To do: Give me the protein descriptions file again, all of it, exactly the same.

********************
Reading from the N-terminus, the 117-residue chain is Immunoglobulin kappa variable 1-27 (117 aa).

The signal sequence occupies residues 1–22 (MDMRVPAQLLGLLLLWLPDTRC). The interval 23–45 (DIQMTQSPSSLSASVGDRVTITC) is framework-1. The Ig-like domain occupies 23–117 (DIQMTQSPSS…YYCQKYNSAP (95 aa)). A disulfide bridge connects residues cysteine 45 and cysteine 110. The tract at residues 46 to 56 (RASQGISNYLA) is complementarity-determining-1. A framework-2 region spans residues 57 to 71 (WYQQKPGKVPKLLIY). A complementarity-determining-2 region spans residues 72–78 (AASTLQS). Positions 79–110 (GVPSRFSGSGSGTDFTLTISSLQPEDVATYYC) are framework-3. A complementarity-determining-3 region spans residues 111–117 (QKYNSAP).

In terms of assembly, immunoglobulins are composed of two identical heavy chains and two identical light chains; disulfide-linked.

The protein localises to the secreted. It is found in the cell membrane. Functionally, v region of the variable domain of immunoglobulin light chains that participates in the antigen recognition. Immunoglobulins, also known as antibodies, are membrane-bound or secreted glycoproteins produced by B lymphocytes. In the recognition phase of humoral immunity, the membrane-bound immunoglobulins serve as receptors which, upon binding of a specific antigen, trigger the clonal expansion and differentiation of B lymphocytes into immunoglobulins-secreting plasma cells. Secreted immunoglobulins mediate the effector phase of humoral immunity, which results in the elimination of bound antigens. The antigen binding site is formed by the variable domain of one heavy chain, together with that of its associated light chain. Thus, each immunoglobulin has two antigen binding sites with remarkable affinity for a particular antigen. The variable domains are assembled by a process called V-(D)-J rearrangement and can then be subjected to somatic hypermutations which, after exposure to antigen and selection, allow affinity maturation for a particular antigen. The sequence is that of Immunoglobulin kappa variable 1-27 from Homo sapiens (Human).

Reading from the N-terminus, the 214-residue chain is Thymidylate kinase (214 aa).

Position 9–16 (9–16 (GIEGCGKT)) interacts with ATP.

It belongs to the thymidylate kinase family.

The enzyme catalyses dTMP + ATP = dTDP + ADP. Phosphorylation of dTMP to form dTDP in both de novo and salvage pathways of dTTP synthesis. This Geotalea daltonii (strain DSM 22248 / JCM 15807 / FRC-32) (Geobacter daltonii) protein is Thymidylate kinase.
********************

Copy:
Reading from the N-terminus, the 117-residue chain is Immunoglobulin kappa variable 1-27 (117 aa).

The signal sequence occupies residues 1–22 (MDMRVPAQLLGLLLLWLPDTRC). The interval 23–45 (DIQMTQSPSSLSASVGDRVTITC) is framework-1. The Ig-like domain occupies 23–117 (DIQMTQSPSS…YYCQKYNSAP (95 aa)). A disulfide bridge connects residues cysteine 45 and cysteine 110. The tract at residues 46 to 56 (RASQGISNYLA) is complementarity-determining-1. A framework-2 region spans residues 57 to 71 (WYQQKPGKVPKLLIY). A complementarity-determining-2 region spans residues 72–78 (AASTLQS). Positions 79–110 (GVPSRFSGSGSGTDFTLTISSLQPEDVATYYC) are framework-3. A complementarity-determining-3 region spans residues 111–117 (QKYNSAP).

In terms of assembly, immunoglobulins are composed of two identical heavy chains and two identical light chains; disulfide-linked.

The protein localises to the secreted. It is found in the cell membrane. Functionally, v region of the variable domain of immunoglobulin light chains that participates in the antigen recognition. Immunoglobulins, also known as antibodies, are membrane-bound or secreted glycoproteins produced by B lymphocytes. In the recognition phase of humoral immunity, the membrane-bound immunoglobulins serve as receptors which, upon binding of a specific antigen, trigger the clonal expansion and differentiation of B lymphocytes into immunoglobulins-secreting plasma cells. Secreted immunoglobulins mediate the effector phase of humoral immunity, which results in the elimination of bound antigens. The antigen binding site is formed by the variable domain of one heavy chain, together with that of its associated light chain. Thus, each immunoglobulin has two antigen binding sites with remarkable affinity for a particular antigen. The variable domains are assembled by a process called V-(D)-J rearrangement and can then be subjected to somatic hypermutations which, after exposure to antigen and selection, allow affinity maturation for a particular antigen. The sequence is that of Immunoglobulin kappa variable 1-27 from Homo sapiens (Human).

Reading from the N-terminus, the 214-residue chain is Thymidylate kinase (214 aa).

Position 9–16 (9–16 (GIEGCGKT)) interacts with ATP.

It belongs to the thymidylate kinase family.

The enzyme catalyses dTMP + ATP = dTDP + ADP. Phosphorylation of dTMP to form dTDP in both de novo and salvage pathways of dTTP synthesis. This Geotalea daltonii (strain DSM 22248 / JCM 15807 / FRC-32) (Geobacter daltonii) protein is Thymidylate kinase.